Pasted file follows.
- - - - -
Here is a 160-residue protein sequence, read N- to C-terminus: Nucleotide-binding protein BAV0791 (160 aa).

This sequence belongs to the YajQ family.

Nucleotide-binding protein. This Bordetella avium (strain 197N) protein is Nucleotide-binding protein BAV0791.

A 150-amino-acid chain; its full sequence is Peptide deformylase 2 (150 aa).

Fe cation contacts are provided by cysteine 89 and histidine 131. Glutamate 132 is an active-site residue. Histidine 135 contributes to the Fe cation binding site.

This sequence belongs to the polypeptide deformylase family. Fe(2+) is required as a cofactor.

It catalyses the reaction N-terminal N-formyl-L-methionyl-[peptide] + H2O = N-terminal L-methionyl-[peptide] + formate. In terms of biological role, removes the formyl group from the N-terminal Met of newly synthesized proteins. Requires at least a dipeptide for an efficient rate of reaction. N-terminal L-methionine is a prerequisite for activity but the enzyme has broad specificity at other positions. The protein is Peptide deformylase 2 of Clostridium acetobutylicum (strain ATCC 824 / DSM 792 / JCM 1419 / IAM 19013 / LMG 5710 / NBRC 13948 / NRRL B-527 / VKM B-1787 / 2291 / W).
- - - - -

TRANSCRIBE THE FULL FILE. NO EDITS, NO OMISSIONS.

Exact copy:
Here is a 160-residue protein sequence, read N- to C-terminus: Nucleotide-binding protein BAV0791 (160 aa).

This sequence belongs to the YajQ family.

Nucleotide-binding protein. This Bordetella avium (strain 197N) protein is Nucleotide-binding protein BAV0791.

A 150-amino-acid chain; its full sequence is Peptide deformylase 2 (150 aa).

Fe cation contacts are provided by cysteine 89 and histidine 131. Glutamate 132 is an active-site residue. Histidine 135 contributes to the Fe cation binding site.

This sequence belongs to the polypeptide deformylase family. Fe(2+) is required as a cofactor.

It catalyses the reaction N-terminal N-formyl-L-methionyl-[peptide] + H2O = N-terminal L-methionyl-[peptide] + formate. In terms of biological role, removes the formyl group from the N-terminal Met of newly synthesized proteins. Requires at least a dipeptide for an efficient rate of reaction. N-terminal L-methionine is a prerequisite for activity but the enzyme has broad specificity at other positions. The protein is Peptide deformylase 2 of Clostridium acetobutylicum (strain ATCC 824 / DSM 792 / JCM 1419 / IAM 19013 / LMG 5710 / NBRC 13948 / NRRL B-527 / VKM B-1787 / 2291 / W).